Technologies like the Internet of Things (IoT), mobile technology, data analytics, and others are creating a radical increase in business data volumes. Some studies, like this one from IDG, show the volume of recorded data increasing as much as 30% to 40% per year.
Most businesses inevitably face the question — where and how is the best way to store all this data? First, you should get a handle on your business needs. How does your business currently use its data? Are there ways that you feel it could extract greater value from its data in the future?
The truth is that there’s no “one-size-fits-all” approach to storing data, and as such, the experts at Manhattan Tech Support take a vendor-agnostic approach to the specific needs of each individual client. We start with a thorough analysis of your company data, files, and applications, then develop a solution for your business that’s specifically tailored to its needs.
To provide some clarity on our process, let’s first look at the most popular data storage technologies, and how they contribute to a successful overall storage strategy.
Traditional On-Premise Data Storage
Buying storage appliances, installing them in your server room, and then having your IT staff maintain them has been the standard way to store company data for decades. Despite the increased focus on the cloud as the preferred storage platform for business, there are many scenarios where on-premise storage is still the smartest solution.
The advantages of on-site data storage
- Providing Maximum Security
On-premise storage excels in applications that demand maximum data security and assurance. By minimizing 3rd party access to sensitive customer information, financial data, intellectual property, and more – on-premise storage provides the highest level of physical data security, bar none.
- Better Handling of Large Files and Data
Industries such as media, entertainment, and scientific research can produce files that are gigabytes – or even terabytes – in size. Transferring these files to the cloud wastes valuable time — oftentimes hours for a single file — meaning they’re much more efficiently stored on on-premise systems.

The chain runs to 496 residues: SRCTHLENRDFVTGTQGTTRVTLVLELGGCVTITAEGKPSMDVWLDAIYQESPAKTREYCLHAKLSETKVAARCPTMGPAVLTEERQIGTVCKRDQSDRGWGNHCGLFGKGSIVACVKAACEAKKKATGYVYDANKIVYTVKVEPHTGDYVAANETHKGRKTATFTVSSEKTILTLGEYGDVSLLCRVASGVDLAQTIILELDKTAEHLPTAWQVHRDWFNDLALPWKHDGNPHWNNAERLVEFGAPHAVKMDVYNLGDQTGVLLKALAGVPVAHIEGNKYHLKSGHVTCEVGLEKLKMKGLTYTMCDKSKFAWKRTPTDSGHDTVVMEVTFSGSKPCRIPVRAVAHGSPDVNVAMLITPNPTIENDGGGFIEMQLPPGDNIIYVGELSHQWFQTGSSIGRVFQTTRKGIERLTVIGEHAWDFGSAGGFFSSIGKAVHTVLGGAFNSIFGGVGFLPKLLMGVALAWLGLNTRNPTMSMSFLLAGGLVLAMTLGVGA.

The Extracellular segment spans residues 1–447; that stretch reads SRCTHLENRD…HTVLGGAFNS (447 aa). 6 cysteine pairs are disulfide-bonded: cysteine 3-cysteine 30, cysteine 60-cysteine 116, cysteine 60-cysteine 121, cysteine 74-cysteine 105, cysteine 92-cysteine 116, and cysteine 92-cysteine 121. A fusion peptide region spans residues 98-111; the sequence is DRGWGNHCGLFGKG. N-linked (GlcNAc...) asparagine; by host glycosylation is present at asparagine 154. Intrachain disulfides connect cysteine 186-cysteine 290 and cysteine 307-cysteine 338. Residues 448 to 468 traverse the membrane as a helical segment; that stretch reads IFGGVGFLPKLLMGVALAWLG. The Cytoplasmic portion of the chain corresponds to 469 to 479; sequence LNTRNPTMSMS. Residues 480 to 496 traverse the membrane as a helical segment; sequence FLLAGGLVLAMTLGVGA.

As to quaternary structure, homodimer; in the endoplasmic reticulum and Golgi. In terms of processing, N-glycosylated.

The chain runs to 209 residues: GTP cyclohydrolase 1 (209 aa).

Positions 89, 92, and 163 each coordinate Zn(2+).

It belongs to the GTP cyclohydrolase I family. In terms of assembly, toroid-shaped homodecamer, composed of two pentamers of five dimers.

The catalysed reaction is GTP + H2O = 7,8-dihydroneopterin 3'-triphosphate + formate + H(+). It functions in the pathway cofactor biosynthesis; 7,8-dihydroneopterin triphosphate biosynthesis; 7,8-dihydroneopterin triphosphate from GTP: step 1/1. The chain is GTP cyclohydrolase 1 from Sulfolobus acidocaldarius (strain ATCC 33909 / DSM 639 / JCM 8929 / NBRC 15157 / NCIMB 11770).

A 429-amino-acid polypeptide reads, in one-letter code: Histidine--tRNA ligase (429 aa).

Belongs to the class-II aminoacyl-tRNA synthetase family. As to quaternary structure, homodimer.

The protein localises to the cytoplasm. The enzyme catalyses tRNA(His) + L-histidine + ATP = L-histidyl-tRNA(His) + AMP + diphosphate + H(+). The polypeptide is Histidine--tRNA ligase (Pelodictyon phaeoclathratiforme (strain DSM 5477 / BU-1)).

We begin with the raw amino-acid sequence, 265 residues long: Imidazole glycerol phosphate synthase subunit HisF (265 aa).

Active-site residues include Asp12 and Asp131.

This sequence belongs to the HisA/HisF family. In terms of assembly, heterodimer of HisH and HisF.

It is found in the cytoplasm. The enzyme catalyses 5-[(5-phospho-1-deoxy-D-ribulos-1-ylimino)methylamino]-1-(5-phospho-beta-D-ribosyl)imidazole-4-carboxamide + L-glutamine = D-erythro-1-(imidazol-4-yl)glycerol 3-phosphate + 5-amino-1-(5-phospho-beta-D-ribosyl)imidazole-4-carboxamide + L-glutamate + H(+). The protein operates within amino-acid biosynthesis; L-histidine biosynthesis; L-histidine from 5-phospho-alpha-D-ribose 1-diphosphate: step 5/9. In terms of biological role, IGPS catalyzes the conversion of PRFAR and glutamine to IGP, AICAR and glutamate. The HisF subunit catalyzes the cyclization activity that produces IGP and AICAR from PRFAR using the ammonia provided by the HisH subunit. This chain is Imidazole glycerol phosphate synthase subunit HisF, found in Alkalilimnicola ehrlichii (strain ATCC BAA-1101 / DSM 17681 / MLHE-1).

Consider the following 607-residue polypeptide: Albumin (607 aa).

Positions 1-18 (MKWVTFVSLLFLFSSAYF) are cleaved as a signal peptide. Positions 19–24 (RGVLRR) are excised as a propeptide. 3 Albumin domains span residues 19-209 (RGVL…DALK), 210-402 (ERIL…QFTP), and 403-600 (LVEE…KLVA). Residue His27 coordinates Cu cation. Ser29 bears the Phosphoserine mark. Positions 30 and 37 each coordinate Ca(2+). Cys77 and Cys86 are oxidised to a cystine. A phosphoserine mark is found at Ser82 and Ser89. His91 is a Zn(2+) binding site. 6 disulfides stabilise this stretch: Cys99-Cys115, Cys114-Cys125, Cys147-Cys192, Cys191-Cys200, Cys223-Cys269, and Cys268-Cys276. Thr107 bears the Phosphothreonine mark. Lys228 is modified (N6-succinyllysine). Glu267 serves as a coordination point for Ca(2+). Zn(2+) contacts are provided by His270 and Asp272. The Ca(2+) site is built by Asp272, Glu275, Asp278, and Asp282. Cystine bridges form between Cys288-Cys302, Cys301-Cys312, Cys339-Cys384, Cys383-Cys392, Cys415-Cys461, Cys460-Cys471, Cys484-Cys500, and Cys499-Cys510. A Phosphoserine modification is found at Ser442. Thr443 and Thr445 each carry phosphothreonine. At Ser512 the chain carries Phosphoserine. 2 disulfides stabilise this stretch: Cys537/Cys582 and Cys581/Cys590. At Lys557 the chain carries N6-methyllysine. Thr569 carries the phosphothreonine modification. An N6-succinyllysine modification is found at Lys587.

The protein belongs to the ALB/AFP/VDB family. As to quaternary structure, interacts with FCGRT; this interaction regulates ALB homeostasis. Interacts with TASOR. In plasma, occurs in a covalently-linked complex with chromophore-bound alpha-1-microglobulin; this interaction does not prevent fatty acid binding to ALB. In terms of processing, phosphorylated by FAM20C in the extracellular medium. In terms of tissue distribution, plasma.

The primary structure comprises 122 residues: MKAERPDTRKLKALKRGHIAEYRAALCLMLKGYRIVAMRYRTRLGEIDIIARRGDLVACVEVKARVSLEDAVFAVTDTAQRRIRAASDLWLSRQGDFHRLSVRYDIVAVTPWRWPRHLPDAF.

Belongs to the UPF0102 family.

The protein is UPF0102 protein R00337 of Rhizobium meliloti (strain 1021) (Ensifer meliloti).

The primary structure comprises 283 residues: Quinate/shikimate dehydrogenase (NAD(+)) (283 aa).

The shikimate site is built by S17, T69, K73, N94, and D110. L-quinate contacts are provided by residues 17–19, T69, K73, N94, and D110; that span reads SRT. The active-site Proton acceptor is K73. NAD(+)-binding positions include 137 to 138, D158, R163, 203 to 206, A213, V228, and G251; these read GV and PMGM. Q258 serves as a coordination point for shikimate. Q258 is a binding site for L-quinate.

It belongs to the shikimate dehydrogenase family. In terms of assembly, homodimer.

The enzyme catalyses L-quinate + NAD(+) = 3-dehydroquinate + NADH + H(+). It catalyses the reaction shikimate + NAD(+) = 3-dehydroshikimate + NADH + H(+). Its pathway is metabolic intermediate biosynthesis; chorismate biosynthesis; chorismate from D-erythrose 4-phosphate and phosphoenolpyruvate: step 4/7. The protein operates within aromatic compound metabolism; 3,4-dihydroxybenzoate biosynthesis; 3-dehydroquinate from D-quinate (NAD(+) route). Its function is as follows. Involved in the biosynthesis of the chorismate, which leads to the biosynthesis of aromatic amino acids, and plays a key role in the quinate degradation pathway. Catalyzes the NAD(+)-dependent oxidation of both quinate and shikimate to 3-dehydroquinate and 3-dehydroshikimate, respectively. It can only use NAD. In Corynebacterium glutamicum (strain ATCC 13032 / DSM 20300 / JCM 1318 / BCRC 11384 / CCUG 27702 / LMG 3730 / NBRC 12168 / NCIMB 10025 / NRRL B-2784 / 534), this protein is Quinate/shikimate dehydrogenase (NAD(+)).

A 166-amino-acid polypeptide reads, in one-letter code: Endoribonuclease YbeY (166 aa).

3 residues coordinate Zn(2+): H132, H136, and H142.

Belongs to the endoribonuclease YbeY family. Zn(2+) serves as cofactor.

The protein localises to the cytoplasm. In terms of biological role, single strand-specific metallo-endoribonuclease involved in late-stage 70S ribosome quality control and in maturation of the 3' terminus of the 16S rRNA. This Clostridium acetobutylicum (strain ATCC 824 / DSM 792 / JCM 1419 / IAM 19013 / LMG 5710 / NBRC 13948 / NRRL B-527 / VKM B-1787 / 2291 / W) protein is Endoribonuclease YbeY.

- Regulatory Compliance
Organizations that have strict regulatory compliance needs will likely be attracted to keeping sensitive data on-premise. On-premise systems simplify compliance by limiting the number of parties and jurisdictions that have access to your data. They’re also easier to configure to meet the compliance requirements around new services or infrastructure changes.
Disadvantages of on-premise systems
- High upfront cost
Purchasing storage devices requires a large capital expenditure, which is accompanied by additional maintenance and IT staffing costs. At some organizations, especially those with significant data storage requirements, these costs can be an obstacle to the creation of an optimal data storage environment.
- Lack of Flexibility
On-premise requires careful capacity planning to make sure that the right amount of budget goes to the right hardware. Without careful planning, your business runs the risk of purchasing too much capacity or not enough. This can lead to low utilization rates or the need for major upgrades to keep up with the demand for more storage.
Have You Heard of Software-Defined Storage?
Software-defined storage (SDS) is a new development in technology that uses specialized software to abstract or “virtualize” storage resources from your underlying network hardware. This layer of virtualization allows you to achieve flexible, enterprise-grade data storage — including robust security, management, and automation — using generic off-the-shelf hardware. Want to know more about how your business can take advantage of SDS, we’d be happy to explain how.